- Work seamlessly with your teacher by anticipating his/her needs so that together you can provide a fun and supportive learning environment for younger dancers
As you can see being a teacher’s assistant involves a lot more than just showing up for classes. Your role as an extra pair of eyes, ears, arms, and legs for your teacher is an important one! Here are some pointers on how to be effective in this role and in relationship to the responsibilities above.
- Don’t wait to be asked especially when you’ve been assigned small tasks that are done for each lesson (like taking roll or handing out stickers at the end of class). This is what it means to anticipate. Developing this awareness is important if you want to be a great assistant.
- Be unobtrusive. When you see a student that needs your help or correction, address or pull them aside quietly so that you don’t distract other class members.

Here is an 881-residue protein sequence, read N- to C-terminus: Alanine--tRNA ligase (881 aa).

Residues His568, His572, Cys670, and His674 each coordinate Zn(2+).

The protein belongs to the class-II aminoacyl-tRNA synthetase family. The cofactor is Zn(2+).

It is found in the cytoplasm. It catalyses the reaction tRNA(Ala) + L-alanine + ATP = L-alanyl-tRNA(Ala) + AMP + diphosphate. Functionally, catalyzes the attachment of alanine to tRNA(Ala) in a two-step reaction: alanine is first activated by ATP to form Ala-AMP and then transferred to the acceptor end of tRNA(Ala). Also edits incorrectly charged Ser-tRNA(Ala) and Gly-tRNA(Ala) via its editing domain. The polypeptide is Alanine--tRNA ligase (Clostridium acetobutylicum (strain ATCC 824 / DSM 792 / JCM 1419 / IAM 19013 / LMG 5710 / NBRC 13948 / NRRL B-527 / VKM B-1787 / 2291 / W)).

- Don’t be a distraction. Follow the lead of your teacher. If he/she is trying to get the class to pay attention, that is your job too. Unless you are leading or teaching, you are there to help keep the students’ attention on your teacher or on what they are doing (not to pull focus to yourself).
- “Sandwich” your corrections between two good things. For instance say something like “Anna, you are pointing your toes nicely, try to keep your knee straight when you tendu. You are being a great listener today!”
- Offer positive reinforcement instead of yelling or complaining about bad behavior. In fact, some of the techniques in this post about teaching tots can help you interact with the kids (tots or not).
- Be prepared and on time. Being prepared can be anything from having the proper clothes or shoes with you to knowing the exercises or dances that you are supposed to lead.